Court Upholds Physician-Assisted Suicide Law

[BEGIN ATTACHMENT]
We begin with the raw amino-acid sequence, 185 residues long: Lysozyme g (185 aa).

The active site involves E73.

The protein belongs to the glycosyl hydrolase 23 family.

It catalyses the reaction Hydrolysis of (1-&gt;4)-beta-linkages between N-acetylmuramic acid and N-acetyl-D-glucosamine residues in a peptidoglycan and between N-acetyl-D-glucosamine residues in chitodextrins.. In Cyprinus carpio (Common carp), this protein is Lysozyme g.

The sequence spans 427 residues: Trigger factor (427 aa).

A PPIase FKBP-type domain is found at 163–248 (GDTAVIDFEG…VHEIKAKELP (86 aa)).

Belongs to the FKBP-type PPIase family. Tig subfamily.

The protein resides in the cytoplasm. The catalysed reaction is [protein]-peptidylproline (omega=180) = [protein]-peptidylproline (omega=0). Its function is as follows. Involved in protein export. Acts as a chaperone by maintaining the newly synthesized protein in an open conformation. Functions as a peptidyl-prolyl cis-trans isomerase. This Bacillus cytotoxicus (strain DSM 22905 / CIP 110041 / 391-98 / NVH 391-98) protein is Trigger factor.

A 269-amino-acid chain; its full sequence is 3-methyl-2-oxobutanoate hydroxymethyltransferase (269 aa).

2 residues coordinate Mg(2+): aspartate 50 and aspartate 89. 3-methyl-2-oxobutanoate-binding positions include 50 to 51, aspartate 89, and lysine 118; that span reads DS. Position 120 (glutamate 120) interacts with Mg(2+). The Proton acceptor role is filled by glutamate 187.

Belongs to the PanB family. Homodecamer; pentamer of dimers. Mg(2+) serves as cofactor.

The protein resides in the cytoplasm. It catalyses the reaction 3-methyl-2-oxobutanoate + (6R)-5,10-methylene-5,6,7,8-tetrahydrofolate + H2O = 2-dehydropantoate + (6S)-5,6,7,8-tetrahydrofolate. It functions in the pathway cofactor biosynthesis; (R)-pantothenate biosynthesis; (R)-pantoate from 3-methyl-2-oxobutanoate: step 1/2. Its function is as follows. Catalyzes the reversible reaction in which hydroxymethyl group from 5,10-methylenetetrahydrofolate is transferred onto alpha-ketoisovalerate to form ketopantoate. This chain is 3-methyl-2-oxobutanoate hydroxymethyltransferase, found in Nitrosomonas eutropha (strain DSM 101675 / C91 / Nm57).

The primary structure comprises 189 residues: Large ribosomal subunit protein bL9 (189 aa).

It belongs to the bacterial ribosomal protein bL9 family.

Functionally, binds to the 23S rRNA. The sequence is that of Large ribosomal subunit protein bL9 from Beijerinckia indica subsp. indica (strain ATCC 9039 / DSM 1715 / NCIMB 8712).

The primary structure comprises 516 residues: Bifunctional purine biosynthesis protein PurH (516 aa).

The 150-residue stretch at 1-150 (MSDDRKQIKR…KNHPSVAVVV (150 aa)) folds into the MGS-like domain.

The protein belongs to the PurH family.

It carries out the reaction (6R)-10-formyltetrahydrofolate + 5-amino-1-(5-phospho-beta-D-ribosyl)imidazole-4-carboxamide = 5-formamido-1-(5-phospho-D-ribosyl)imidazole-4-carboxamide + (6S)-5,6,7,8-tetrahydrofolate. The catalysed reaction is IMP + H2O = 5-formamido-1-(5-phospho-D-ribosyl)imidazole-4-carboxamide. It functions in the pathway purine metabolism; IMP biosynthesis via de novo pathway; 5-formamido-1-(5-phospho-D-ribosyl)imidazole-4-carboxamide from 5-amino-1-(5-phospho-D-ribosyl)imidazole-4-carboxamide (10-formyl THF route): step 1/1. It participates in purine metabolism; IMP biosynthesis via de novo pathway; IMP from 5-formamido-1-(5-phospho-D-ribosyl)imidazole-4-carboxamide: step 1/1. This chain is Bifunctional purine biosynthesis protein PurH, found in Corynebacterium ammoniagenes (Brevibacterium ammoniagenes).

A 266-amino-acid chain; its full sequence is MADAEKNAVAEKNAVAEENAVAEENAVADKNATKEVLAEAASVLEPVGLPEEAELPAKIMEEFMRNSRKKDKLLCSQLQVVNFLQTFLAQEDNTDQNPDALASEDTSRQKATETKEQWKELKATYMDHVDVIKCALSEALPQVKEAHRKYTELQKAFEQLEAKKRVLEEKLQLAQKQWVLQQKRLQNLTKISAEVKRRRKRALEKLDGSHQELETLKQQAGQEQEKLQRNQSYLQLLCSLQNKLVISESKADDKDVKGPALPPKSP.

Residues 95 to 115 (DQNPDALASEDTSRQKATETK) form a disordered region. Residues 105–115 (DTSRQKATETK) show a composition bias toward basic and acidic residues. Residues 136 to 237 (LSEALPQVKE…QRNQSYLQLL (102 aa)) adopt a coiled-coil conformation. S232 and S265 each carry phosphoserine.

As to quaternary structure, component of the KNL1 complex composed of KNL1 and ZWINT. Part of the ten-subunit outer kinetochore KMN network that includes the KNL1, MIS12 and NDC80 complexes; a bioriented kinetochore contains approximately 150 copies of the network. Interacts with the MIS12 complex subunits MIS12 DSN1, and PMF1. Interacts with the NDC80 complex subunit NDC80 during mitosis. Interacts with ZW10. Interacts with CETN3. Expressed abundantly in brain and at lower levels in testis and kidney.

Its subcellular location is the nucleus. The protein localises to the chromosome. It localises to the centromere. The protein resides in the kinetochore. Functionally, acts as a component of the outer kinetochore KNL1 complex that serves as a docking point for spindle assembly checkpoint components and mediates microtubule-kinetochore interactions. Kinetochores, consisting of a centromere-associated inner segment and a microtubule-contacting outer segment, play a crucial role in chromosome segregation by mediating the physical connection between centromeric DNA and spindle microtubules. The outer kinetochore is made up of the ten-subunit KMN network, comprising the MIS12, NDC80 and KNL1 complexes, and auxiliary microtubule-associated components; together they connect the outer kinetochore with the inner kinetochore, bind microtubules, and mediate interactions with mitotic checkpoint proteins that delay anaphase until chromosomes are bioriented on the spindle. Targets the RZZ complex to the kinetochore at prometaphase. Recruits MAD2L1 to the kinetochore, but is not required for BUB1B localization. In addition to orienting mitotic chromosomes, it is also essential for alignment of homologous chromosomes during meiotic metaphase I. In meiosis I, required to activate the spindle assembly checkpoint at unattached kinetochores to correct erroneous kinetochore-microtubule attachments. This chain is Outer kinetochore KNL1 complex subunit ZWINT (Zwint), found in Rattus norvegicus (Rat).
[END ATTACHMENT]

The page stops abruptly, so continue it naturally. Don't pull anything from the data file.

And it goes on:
In a 6-to-3 ruling, the Supreme Court on Jan. 17 upheld Oregon’s physician-assisted suicide law, rejecting the U.S. attorney general’s attempt to use federal drug control laws to stop doctors from prescribing lethal doses of medicine to people who are terminally ill. Writing for the majority, Justice Anthony Kennedy said that although the federal government may apply drug laws to states, the authority claimed by the attorney general is both beyond his expertise and incongruous with the statutory purposes and design. If the attorney general’s argument were to stand, the government could apply the same logic to other types of medical judgments, Kennedy wrote. He could decide whether any particular drug may be used for any particular purpose, or indeed whether a physician who administers any controversial treatment could be deregistered, or effectively barred from practicing medicine. The attorney general would have such power even though the law limits his authority to the registration and control of drugs and despite the statutory purposes to combat drug abuse and prevent illicit drug trafficking, Kennedy wrote.